Drinking coffee makes you see ghosts

17th May 2008

All over the media last week were reports of the finding that drinking coffee can lead to people seeing ghosts. Headlines such as:

all had the same theme: that drinking coffee can lead to an increased risk of hallucination and therefore seeing ghosts or sensing dead people around you.

As is usually the case with the reporting of scientific publications, the story reported is often not actually what the research indicates and the headline writers usually extrapolate things so that they become sensationalist! That is certainly the case with this study.

What was the study about?

In what are called "Diathesis-stress models of psychosis", it is proposed that stress plays a role in the development of hallucinatory or schizophrenia-like experiences, which are enhanced by the stress hormone cortisol.

Caffeine has been found to increase the amount of cortisol released in response to stress and so it was proposed that ingestion of caffeine (not necessarily from coffee) would be associated with an increased proneness to psychotic-type experiences.

Previous studies in this area have used participants who have psychoses; however, there is a problem that any medication that they were on could interfere with caffeine. So in this study, the researchers used a 'normal' population of participants as it's known that schizophrenia-like (or schizotypal) experiences occur in non-psychotic people too (the most common occurrence familiar to most people probably being hearing a voice in your ear).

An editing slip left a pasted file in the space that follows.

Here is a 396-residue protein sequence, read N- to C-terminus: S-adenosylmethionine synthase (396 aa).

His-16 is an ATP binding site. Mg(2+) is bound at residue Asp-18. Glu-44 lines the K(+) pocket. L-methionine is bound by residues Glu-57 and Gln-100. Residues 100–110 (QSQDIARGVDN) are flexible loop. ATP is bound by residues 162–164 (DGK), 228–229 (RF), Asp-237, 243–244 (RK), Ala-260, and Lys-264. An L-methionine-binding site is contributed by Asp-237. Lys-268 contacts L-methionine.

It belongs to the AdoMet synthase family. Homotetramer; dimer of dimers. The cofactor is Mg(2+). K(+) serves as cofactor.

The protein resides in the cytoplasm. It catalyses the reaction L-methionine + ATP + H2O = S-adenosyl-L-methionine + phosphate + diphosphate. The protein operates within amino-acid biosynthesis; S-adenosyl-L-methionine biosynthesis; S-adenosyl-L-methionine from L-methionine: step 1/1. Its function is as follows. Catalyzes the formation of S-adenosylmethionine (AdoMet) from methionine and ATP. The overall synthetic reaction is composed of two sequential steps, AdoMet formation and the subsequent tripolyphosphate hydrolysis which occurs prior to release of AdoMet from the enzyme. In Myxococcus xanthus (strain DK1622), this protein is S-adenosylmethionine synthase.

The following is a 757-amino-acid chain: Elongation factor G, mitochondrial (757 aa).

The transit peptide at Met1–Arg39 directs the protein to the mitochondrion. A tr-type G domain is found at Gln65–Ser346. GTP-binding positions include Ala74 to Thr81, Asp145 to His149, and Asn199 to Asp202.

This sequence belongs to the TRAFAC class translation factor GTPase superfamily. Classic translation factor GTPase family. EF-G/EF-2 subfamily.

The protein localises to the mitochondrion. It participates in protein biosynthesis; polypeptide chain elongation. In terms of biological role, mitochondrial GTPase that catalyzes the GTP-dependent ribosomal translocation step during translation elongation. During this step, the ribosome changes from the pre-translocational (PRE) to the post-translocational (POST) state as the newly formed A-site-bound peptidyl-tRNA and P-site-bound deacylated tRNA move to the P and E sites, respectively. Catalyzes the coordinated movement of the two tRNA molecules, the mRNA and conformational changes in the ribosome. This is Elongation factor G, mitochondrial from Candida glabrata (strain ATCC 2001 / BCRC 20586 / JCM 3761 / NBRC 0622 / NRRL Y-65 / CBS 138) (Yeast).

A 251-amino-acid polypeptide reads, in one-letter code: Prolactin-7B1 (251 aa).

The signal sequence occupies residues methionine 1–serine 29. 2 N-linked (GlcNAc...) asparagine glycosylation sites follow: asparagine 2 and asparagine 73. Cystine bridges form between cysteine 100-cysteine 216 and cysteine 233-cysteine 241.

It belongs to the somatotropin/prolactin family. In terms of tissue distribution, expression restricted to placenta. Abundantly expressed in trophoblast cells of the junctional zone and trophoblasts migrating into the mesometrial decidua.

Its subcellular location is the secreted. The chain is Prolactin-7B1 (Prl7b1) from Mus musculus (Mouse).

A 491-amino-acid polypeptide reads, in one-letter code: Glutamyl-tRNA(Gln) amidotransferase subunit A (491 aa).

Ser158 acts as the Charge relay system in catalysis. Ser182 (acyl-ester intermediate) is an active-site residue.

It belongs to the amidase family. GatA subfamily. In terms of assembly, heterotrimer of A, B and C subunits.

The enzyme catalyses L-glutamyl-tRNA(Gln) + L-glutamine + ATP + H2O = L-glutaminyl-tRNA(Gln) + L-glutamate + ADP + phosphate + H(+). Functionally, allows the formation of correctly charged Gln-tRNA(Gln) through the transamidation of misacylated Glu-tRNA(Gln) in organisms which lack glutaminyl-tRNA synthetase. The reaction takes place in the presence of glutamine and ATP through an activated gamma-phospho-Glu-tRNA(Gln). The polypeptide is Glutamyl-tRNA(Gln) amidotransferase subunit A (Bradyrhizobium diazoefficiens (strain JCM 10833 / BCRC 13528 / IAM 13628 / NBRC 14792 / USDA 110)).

What the researchers were looking for was to see whether:

  1. Caffeine intake was associated with stress levels;
  2. Caffeine intake was associated with hallucinatory experiences and/or persecutory ideation.


The results showed that caffeine consumption was not associated with persecutory ideation, but it was associated with stress and it was associated with hallucinatory experiences. The effect, the size of the association, was found to be small however.

Associations or correlations do not prove causation, and it may be that caffeine causes hallucinatory experiences in people but it may just be that people who have hallucinatory experiences consume more caffeine. Or, it could be something else altogether that causes people to have hallucinatory experiences and to consume more caffeine.

What can we conclude?

From a critical thinking point of view, we may be faced with people claiming that ghosts can be seen as the result of drinking coffee and such like; but this was really a huge extrapolation of the study's findings by the media headline writers and not a conclusion of the study - which, incidentally, had nothing to do with ghosts or the paranormal.

What we can say is that the study's findings support the hypothesis that caffeine consumption may have a small effect on psychosis-like hallucinatory experiences in people who are prone to stress and such experiences in the first place. The effect of caffeine on these experiences, if true, is so small that it probably has little or no meaning outside of a clinical setting.

This was a small, preliminary piece of research that was relevant to its own field, but it's not an answer to seeing ghosts, hearing voices and other, what we might come across as paranormal, experiences.

The problem here is not the actual research or the researchers, but the media's interpretation of it.